Friday, September 2, 2016

Home Leave

The kids and I left Kazakhstan, most likely (but in this crazy world never say never) forever, on August 1.

it feels like a lifetime ago.  When we leave post it always feels like we had been there forever, that we left forever ago, that everything has changed. In the real world, it's been 31 days.

We have spent nights in three states. We have slept in six different homes as well as hotels. Children have spent time with every grandparent. We've been in the car too much, and at the cabin too little. I nearly started crying with joy in Whole Foods while loading my cart with non-dairy cheese, yogurt, ice cream and milk. Alex brought a cheese sandwich to school for lunch.

Nicole, our au pair, arrives at our house tomorrow. We start class next week.  The kids have reconnected with old friends and made some new ones. They start some after school activities in a few weeks. We have painted a lot more of the house than originally planned. We have fixed many things and many things remain to be fixed. We fixed up both kids' rooms to be awesome. Terry created another epic two-story UAB-box fort.

We're back!!!!

Friday, August 5, 2016

The upgrade

Dear Business Class,

You've changed in the years since we hung out together regularly.  Mostly, for the better. Back in the day I could sleep in any airplane seat, but these days I truly appreciate that fold-flat feature. Sorry none of us slept any more than usual (1-2 hours) even with your full sized, comfy pillow, full sized, warm blanket, and, again, the fold flat.  The extra attention from staff; real plates, glasses, and cutlery; and fruit (twice, once as a snack and once with breakfast!!) were a huge hit. I'm a little embarrassed to mention how baffled the remote control for the TV made me, but seriously, there was nothing to indicate that little square was a motion sensor in addition to being a "select" button. The noise-cancelling headphones gave me an actual shock when I unknowingly put them on and the roar of the engine immediately ceased. I've never tried noise-cancelling headphones before, and didn't understand the hype.

There were three of us to upgrade, so I was relatively confident it wouldn't come through, and thought to my self it was probably for the best; for all my life advantages I never flew business class until I was an adult and maybe this was just one step too far towards creating pampered, jaded children/future adults.  But they were properly excited and thrilled with each feature, and the trip was so much more comfortable, and we came off the plane like slightly tired human being rather than stinky, grumpy zombies. I am now thinking we may need to do more of this!

Saturday, July 30, 2016

Happy Anniversary, once again we suck

It is 8:43pm. My mom and I were trying to arrange an online chat, and she was having so many problems with it I finally said don't worry, we're putting the kids to bed so no need to keep trying. She wrote back "Happy anniversary."

D'oh!!!!!!!!!!!!!!!!

Terry and I were married 11 years ago today (can you even believe it has been so long??).  Apparently, we live the adage - it's the marriage, not the wedding. This is definitely the latest in the day we have ever gotten before remembering our anniversary, and it doesn't even count because neither of us remembered.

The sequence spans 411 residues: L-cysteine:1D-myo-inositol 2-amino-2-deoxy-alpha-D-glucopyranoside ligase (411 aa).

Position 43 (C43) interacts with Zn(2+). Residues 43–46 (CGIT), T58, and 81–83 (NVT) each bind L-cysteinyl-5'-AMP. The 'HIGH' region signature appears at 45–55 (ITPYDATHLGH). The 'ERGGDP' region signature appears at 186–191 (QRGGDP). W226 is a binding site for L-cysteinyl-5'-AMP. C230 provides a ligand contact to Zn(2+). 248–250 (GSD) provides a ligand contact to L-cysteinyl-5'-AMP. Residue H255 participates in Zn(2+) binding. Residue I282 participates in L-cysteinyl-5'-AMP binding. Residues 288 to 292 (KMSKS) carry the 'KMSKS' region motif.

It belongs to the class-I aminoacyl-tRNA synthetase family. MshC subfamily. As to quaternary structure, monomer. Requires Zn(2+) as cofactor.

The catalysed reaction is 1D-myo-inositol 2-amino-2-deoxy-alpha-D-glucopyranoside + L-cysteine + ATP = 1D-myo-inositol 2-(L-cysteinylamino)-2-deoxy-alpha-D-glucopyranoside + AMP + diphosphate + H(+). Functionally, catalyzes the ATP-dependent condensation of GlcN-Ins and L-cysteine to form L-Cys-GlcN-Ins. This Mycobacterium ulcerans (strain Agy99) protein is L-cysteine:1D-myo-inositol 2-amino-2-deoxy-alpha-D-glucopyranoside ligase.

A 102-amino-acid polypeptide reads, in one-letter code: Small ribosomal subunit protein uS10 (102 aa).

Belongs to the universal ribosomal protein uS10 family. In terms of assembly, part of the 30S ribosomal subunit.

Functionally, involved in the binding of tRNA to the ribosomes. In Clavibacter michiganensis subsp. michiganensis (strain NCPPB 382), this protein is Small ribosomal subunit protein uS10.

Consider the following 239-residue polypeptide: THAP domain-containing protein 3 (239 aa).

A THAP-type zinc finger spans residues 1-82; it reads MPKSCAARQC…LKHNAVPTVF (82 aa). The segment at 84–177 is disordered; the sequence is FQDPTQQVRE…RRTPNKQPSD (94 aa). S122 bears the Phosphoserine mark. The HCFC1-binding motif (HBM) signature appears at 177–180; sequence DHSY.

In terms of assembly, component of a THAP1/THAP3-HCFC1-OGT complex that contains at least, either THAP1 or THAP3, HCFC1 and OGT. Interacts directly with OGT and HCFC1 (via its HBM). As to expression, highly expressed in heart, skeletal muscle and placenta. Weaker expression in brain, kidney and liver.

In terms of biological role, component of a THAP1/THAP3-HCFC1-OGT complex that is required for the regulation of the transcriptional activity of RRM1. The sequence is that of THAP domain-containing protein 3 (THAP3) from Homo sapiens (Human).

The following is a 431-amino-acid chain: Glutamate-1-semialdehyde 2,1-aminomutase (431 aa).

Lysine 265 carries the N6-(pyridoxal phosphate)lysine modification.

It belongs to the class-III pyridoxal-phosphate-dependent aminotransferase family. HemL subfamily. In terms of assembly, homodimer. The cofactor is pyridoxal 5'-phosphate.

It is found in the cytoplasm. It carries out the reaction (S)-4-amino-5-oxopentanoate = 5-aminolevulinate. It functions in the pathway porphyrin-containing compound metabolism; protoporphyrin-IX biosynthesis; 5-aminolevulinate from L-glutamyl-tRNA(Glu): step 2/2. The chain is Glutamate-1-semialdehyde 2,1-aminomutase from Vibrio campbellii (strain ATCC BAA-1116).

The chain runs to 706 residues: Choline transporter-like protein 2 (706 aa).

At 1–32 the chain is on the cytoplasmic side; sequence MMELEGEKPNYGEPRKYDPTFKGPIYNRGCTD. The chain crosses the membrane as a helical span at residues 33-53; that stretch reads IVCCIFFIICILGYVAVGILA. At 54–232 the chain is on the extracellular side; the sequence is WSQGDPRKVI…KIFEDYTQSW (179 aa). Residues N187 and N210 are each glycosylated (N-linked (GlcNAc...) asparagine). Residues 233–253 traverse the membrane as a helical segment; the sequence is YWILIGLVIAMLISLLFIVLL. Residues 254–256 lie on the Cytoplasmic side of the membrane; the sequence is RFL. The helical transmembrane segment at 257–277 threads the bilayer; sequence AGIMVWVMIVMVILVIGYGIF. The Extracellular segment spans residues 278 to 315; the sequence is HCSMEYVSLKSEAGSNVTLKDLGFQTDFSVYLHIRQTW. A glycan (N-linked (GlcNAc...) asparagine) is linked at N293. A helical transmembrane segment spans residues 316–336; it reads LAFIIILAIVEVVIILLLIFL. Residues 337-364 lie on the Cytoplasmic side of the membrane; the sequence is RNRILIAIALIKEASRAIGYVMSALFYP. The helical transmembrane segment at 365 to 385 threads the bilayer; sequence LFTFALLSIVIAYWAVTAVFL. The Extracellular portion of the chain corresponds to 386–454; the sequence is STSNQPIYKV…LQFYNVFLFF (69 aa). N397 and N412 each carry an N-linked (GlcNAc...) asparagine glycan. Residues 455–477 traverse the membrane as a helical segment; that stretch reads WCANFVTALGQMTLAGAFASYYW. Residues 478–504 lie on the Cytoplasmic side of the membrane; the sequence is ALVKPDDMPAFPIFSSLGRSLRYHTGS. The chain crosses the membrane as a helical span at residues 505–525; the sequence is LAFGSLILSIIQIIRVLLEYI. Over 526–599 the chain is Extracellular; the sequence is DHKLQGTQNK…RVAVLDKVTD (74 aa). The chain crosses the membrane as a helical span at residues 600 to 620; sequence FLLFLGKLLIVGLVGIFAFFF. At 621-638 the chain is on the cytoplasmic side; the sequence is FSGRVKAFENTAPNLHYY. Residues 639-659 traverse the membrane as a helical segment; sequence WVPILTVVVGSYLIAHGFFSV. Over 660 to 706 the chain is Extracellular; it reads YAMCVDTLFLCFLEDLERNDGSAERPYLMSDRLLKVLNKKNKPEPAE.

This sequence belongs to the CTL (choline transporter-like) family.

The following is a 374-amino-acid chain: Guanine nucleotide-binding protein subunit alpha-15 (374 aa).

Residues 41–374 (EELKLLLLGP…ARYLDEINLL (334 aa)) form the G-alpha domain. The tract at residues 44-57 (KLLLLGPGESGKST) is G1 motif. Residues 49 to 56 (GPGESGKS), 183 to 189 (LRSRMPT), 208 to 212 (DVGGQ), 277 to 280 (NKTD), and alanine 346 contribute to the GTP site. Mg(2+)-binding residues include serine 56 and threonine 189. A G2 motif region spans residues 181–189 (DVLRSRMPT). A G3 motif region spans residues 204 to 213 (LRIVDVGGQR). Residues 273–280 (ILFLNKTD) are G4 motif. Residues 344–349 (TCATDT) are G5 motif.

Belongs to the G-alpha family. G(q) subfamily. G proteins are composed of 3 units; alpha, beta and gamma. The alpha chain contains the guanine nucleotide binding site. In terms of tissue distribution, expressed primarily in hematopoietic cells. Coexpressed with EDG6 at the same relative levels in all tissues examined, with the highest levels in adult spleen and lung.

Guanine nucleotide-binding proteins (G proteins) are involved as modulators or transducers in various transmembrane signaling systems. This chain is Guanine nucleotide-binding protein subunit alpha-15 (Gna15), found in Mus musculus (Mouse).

Wednesday, July 27, 2016

More Mcguyver

In typical Soviet fashion, we received a message this afternoon from the kids' summer camp that tomorrow is the talent show/party and everyone should bring some food or drink to share.

We packed out earlier this week, so we have very close to nothing at all in the house both food- and implement-wise.

We do still have chocolate chips.

Each of the two tin foil pieces used to line the baking sheet used to house a loaf of bread in the freezer. They are both now completely destroyed and fit only for the bin.  There is no brown sugar in the mix. All the white flour is now gone, so the pancakes I planned to make to use up the maple syrup will have to be made with 100% whole wheat flour.

I love moving.

Tuesday, July 26, 2016

Best. Packout. Ever.

11 boxes of air freight (65lb underweight) and 219 boxes of ship freight (almost 2000lb underweight) later, with a total of 6 suitcases and 4 carry-ons for 4 people, we have crossed a threshold.

Ten men came through my home like whirlwinds, like a finely choreographed dance, and packed, weighed, labeled, moved and paperwork'd all to finish at the same time. Did things get packed that shouldn't have? Sure, but in all cases it was our fault - we forgot to set those things aside. Is any of it critical?  Nope.

Our house now echoes with vast emptiness. Last night, our first night in pared-down surroundings, we went out to eat as at that time we hadn't unpacked the welcome kit. It will be interesting to see how the children entertain themselves with only the toys they had selected to bring in their suitcases (plus several bonus games I'd squirreled away)


Tuesday, July 19, 2016

I wrote a book!

Well, OK, not exactly. What I did do was write a chapter in a book. Still a pretty big deal to me (and, I'm sure, to my mom).

A Cup of Culture and a Pinch of Crisis is a compilation of stories about travel, foreign countries, and food - topics that many foreign service officers (myself firmly in this camp) sometimes get a little obsessive about.  I am so incredibly grateful to Tales From a Small Planet editors who invited me to join this group of much more accomplished writers, and give my my first, and perhaps not only, taste of publishing.